As a beginner lifter or any other CrossFit enthusiast, you may be having some questions you want to be answered in weightlifting. If there is one area in CrossFit training that can either make or break your performance success is keeping questions to yourself when there are professionals around you that can help answer them.
Remember, for every question held back; you create an opportunity for misperformance in future. The following are some of the common questions in Olympic weightlifting.
Why Am I Incapable of Lifting More from the Floor?
In CrossFit, this is a common query, and therefore you are not alone. The reason why athletes tend to perform better from the hang relative to the floor position is that of how they execute their first pull from the ground. A poor first pull literally bars you from engaging in the same position you would achieve in the hang. A lot of people find it difficult to navigate around the knees.
Hang positions are mechanically simple, particularly the higher ones. You will realize that the lower you start, the more you will need in mechanics. It is advantageous to start from the floor because you benefit immensely from the added momentum the moment you get to full extension in the second pull.
Is it Wrong for the Bar to Hit My Hips During a Lift?
While many CrossFit gyms do not train their athletes to hit their hips with the bar, the truth is, it is advantageous. That said, it must not be overemphasized or forced during the learning process. The main focus should be on the power position and the role it plays. When you begin to develop, you will naturally see yourself making contact with the hips without forcing.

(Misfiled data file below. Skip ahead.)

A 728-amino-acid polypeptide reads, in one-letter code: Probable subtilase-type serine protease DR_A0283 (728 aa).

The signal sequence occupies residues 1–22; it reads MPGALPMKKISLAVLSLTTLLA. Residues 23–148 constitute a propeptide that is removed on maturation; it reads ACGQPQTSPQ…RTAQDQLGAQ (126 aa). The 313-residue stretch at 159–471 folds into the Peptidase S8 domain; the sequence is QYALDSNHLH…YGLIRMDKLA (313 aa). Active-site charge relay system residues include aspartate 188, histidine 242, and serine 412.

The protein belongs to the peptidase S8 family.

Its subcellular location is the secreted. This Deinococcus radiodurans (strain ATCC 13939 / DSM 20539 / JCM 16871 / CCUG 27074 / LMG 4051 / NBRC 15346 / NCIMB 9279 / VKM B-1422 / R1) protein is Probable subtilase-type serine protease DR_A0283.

Is It okay for the Back Squat and Front Squat Loads to be Similar?
Conventionally, the front and back squat numbers should be different. Newer athletes tend to record about 20 pounds in the spread between the two. Experienced athletes can clock up to 50 pounds. When you see yourself recording closer numbers between the back and front squat, chances are high you have a core issue or poor mobility. These are the areas you must focus on strengthening and improving in Olympic weightlifting.
What Makes Me Catch the Snatch on My Toes Rather Than Flat Footed?
There are several reasons why this may happen, but the main one is that your body shifts towards the bar at some point during the pull. The correct movement should have the bar as close as possible to your body, and the moment it passes your knees, you should sweep it back into the hip to extend. When you leave the bar in front of you and shift your weight towards it, everything will fall forward including your catch. Also, toe heavy athletes particularly those with extensive backgrounds in other sports such as gymnastics or dance, tend to have this problem.
The other question commonly asked is on the mobility exercises that can help athletes improve at Olympic weightlifting. The simple answer to this is that the appropriate mobility exercises are the same as those you do for your hips, shoulders, and ankles.